A survey of some 15,000 women was handed to the government on Friday which revealed the extent of sexism in the French workplace.
The results, gathered together by the Higher Council of Professional Equality (CSEP), revealed that 80 percent of those polled said they were victims of sexism on a regular basis.
The form that sexism took ranged from anything such as patronising greetings such as “Comment ça va ma petite?” (literally, "How are you my little girl?") and “ma jolie” ("my pretty") to women being the butt of sexist jokes or the victims of sexist decision-making.
Other frequent sexist terms the survey highlighted were:
- "Elle est pire qu'un homme" (She's worse than a man), with 82 percent of women saying they'd heard this expression said about a female boss at work
- "C'est quoi cette Barbie" (Who is this Barbie)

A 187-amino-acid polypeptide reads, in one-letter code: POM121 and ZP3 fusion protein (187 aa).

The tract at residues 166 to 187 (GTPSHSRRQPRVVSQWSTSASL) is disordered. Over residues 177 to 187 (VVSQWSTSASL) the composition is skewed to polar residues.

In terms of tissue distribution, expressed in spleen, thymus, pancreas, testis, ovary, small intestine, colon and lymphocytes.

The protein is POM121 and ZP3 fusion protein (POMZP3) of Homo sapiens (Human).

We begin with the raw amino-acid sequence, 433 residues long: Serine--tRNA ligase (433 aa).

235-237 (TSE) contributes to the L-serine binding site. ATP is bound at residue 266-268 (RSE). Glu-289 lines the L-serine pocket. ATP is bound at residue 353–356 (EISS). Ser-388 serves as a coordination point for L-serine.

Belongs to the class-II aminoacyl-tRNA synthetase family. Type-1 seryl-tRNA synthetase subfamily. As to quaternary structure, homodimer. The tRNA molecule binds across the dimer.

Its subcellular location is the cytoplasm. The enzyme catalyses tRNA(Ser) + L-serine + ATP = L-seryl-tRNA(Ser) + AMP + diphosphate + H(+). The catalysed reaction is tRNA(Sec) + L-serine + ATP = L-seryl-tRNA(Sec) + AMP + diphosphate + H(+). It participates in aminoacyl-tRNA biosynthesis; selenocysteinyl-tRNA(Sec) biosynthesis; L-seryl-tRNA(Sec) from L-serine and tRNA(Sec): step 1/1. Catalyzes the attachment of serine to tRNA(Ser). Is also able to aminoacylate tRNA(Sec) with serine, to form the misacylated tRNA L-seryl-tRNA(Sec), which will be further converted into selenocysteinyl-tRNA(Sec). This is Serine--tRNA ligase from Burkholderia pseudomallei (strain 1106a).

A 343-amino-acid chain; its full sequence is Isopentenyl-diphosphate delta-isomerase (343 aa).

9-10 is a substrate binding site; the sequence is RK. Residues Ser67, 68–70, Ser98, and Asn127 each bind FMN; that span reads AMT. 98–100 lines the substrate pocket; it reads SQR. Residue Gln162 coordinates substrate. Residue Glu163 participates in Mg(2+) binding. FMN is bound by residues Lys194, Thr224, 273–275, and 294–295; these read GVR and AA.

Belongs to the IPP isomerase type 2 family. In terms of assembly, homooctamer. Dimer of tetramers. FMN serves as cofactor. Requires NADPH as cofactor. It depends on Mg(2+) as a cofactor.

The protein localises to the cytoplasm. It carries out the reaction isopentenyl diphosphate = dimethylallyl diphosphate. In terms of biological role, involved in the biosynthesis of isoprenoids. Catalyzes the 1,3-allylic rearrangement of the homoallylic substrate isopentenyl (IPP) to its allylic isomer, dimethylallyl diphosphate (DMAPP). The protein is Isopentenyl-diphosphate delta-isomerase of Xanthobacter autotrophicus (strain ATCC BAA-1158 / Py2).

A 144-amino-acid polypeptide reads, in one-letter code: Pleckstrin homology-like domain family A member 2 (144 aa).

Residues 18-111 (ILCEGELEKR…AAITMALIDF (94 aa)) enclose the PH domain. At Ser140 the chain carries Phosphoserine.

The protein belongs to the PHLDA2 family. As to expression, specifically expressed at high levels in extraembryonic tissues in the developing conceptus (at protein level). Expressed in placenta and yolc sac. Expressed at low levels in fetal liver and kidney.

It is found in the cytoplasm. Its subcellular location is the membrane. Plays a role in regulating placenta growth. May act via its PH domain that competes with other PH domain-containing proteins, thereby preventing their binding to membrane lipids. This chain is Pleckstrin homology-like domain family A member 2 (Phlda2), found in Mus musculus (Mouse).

- "C'est une réunion Tupperware" (It's a Tupperware meeting)
- "Laisse tomber, elle doit avoir ses règles" – (Let it go, she must be on her period)
- "Elle ne sait pas faire grand-chose à part se vernir les ongles" (She doesn't know how to do much apart from polish her nails)
- "Ma cocotte", "Ma puce" and "Ma poulette" – (all terms deemed derogatory)
According to the report, sexism remains entrenched in the world of work and it can impact heavily on women’s careers.
This sexism works as a “formidable instrument to exclude women in the professional sphere” which has "knock-on effects on self-confidence and performance".
The report notes that most sexism is hard to detect “because stereotypes are so internalized that it becomes invisible".
France’s Minister of Social Affairs Marisol Touraine, who was handed the report, told Metro News she judged the impact of sexism on women “unacceptable”.
She considers “ordinary sexism is when a woman is automatically addressed by her first name or when they are addressed as ‘ma petite’, by people who know full well it is demeaning".
The report makes 35 recommendations to end sexism in the French workplace including launching a national awareness campaign in the media, training for all employees as well as encouraging disciplinary measures to be taken against chauvinists who regularly demonstrate sexist behaviour.